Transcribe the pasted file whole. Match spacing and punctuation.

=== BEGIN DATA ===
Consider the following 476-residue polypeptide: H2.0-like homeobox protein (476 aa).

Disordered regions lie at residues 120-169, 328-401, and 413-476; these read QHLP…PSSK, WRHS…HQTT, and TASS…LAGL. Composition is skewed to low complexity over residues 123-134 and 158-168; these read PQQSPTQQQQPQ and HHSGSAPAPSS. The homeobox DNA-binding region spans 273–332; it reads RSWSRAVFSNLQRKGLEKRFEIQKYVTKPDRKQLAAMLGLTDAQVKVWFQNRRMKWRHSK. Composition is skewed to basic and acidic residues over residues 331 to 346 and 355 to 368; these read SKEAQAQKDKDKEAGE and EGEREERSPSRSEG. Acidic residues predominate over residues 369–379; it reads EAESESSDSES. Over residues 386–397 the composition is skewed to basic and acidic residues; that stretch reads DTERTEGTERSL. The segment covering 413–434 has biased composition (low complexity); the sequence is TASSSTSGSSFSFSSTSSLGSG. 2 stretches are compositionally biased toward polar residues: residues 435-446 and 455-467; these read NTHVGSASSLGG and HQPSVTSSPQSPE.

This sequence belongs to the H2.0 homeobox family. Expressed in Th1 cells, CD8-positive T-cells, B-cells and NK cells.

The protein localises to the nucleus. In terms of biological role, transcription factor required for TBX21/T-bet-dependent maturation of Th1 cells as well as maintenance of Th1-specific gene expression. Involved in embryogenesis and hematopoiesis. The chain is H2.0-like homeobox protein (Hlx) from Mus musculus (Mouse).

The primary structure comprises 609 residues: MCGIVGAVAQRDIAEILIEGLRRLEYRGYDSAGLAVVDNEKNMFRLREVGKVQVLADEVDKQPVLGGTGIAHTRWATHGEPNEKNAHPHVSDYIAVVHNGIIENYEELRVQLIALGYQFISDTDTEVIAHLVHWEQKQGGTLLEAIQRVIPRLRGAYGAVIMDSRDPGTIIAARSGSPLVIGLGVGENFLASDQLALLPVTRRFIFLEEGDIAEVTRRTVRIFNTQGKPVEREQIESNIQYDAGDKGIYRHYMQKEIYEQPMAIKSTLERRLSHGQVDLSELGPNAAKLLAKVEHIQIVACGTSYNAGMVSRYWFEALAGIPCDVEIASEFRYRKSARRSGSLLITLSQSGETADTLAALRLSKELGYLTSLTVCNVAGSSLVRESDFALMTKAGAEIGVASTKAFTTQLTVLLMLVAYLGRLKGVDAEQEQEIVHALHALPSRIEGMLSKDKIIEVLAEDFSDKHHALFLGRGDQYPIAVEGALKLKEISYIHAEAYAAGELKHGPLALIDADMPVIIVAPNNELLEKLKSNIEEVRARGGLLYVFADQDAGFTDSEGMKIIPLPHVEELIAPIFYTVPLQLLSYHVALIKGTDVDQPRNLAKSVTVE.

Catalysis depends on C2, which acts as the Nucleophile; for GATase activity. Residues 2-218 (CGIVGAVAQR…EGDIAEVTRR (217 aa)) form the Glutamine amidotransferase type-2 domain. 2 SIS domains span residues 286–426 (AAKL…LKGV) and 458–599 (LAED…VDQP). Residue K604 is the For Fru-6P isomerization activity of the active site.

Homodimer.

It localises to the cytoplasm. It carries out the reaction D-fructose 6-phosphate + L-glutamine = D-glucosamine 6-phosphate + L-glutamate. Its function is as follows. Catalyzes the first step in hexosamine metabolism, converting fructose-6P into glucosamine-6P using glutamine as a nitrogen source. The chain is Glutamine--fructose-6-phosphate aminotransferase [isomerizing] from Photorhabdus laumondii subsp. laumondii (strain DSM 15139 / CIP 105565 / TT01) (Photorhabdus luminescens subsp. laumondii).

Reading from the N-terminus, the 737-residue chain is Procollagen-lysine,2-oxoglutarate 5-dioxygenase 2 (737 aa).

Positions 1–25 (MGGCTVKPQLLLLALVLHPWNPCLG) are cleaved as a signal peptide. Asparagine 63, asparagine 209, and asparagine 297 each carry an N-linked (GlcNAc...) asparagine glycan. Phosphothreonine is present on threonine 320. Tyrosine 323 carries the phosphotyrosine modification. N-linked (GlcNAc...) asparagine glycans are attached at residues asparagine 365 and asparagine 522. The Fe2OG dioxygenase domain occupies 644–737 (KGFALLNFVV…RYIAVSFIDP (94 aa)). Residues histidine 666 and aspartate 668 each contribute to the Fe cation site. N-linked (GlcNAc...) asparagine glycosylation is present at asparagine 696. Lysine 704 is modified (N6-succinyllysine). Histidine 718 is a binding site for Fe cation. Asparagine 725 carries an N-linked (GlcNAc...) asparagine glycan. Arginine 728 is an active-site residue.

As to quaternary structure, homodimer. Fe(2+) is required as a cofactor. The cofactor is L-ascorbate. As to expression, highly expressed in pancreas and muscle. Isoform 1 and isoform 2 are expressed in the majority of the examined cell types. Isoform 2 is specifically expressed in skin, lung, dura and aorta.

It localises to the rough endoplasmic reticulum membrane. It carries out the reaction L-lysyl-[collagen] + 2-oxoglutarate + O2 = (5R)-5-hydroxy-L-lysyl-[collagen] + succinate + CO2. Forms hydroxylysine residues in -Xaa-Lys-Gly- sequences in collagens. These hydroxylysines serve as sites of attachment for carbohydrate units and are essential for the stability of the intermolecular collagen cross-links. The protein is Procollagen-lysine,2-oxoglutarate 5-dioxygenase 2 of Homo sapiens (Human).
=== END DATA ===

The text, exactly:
Consider the following 476-residue polypeptide: H2.0-like homeobox protein (476 aa).

Disordered regions lie at residues 120-169, 328-401, and 413-476; these read QHLP…PSSK, WRHS…HQTT, and TASS…LAGL. Composition is skewed to low complexity over residues 123-134 and 158-168; these read PQQSPTQQQQPQ and HHSGSAPAPSS. The homeobox DNA-binding region spans 273–332; it reads RSWSRAVFSNLQRKGLEKRFEIQKYVTKPDRKQLAAMLGLTDAQVKVWFQNRRMKWRHSK. Composition is skewed to basic and acidic residues over residues 331 to 346 and 355 to 368; these read SKEAQAQKDKDKEAGE and EGEREERSPSRSEG. Acidic residues predominate over residues 369–379; it reads EAESESSDSES. Over residues 386–397 the composition is skewed to basic and acidic residues; that stretch reads DTERTEGTERSL. The segment covering 413–434 has biased composition (low complexity); the sequence is TASSSTSGSSFSFSSTSSLGSG. 2 stretches are compositionally biased toward polar residues: residues 435-446 and 455-467; these read NTHVGSASSLGG and HQPSVTSSPQSPE.

This sequence belongs to the H2.0 homeobox family. Expressed in Th1 cells, CD8-positive T-cells, B-cells and NK cells.

The protein localises to the nucleus. In terms of biological role, transcription factor required for TBX21/T-bet-dependent maturation of Th1 cells as well as maintenance of Th1-specific gene expression. Involved in embryogenesis and hematopoiesis. The chain is H2.0-like homeobox protein (Hlx) from Mus musculus (Mouse).

The primary structure comprises 609 residues: MCGIVGAVAQRDIAEILIEGLRRLEYRGYDSAGLAVVDNEKNMFRLREVGKVQVLADEVDKQPVLGGTGIAHTRWATHGEPNEKNAHPHVSDYIAVVHNGIIENYEELRVQLIALGYQFISDTDTEVIAHLVHWEQKQGGTLLEAIQRVIPRLRGAYGAVIMDSRDPGTIIAARSGSPLVIGLGVGENFLASDQLALLPVTRRFIFLEEGDIAEVTRRTVRIFNTQGKPVEREQIESNIQYDAGDKGIYRHYMQKEIYEQPMAIKSTLERRLSHGQVDLSELGPNAAKLLAKVEHIQIVACGTSYNAGMVSRYWFEALAGIPCDVEIASEFRYRKSARRSGSLLITLSQSGETADTLAALRLSKELGYLTSLTVCNVAGSSLVRESDFALMTKAGAEIGVASTKAFTTQLTVLLMLVAYLGRLKGVDAEQEQEIVHALHALPSRIEGMLSKDKIIEVLAEDFSDKHHALFLGRGDQYPIAVEGALKLKEISYIHAEAYAAGELKHGPLALIDADMPVIIVAPNNELLEKLKSNIEEVRARGGLLYVFADQDAGFTDSEGMKIIPLPHVEELIAPIFYTVPLQLLSYHVALIKGTDVDQPRNLAKSVTVE.

Catalysis depends on C2, which acts as the Nucleophile; for GATase activity. Residues 2-218 (CGIVGAVAQR…EGDIAEVTRR (217 aa)) form the Glutamine amidotransferase type-2 domain. 2 SIS domains span residues 286–426 (AAKL…LKGV) and 458–599 (LAED…VDQP). Residue K604 is the For Fru-6P isomerization activity of the active site.

Homodimer.

It localises to the cytoplasm. It carries out the reaction D-fructose 6-phosphate + L-glutamine = D-glucosamine 6-phosphate + L-glutamate. Its function is as follows. Catalyzes the first step in hexosamine metabolism, converting fructose-6P into glucosamine-6P using glutamine as a nitrogen source. The chain is Glutamine--fructose-6-phosphate aminotransferase [isomerizing] from Photorhabdus laumondii subsp. laumondii (strain DSM 15139 / CIP 105565 / TT01) (Photorhabdus luminescens subsp. laumondii).

Reading from the N-terminus, the 737-residue chain is Procollagen-lysine,2-oxoglutarate 5-dioxygenase 2 (737 aa).

Positions 1–25 (MGGCTVKPQLLLLALVLHPWNPCLG) are cleaved as a signal peptide. Asparagine 63, asparagine 209, and asparagine 297 each carry an N-linked (GlcNAc...) asparagine glycan. Phosphothreonine is present on threonine 320. Tyrosine 323 carries the phosphotyrosine modification. N-linked (GlcNAc...) asparagine glycans are attached at residues asparagine 365 and asparagine 522. The Fe2OG dioxygenase domain occupies 644–737 (KGFALLNFVV…RYIAVSFIDP (94 aa)). Residues histidine 666 and aspartate 668 each contribute to the Fe cation site. N-linked (GlcNAc...) asparagine glycosylation is present at asparagine 696. Lysine 704 is modified (N6-succinyllysine). Histidine 718 is a binding site for Fe cation. Asparagine 725 carries an N-linked (GlcNAc...) asparagine glycan. Arginine 728 is an active-site residue.

As to quaternary structure, homodimer. Fe(2+) is required as a cofactor. The cofactor is L-ascorbate. As to expression, highly expressed in pancreas and muscle. Isoform 1 and isoform 2 are expressed in the majority of the examined cell types. Isoform 2 is specifically expressed in skin, lung, dura and aorta.

It localises to the rough endoplasmic reticulum membrane. It carries out the reaction L-lysyl-[collagen] + 2-oxoglutarate + O2 = (5R)-5-hydroxy-L-lysyl-[collagen] + succinate + CO2. Forms hydroxylysine residues in -Xaa-Lys-Gly- sequences in collagens. These hydroxylysines serve as sites of attachment for carbohydrate units and are essential for the stability of the intermolecular collagen cross-links. The protein is Procollagen-lysine,2-oxoglutarate 5-dioxygenase 2 of Homo sapiens (Human).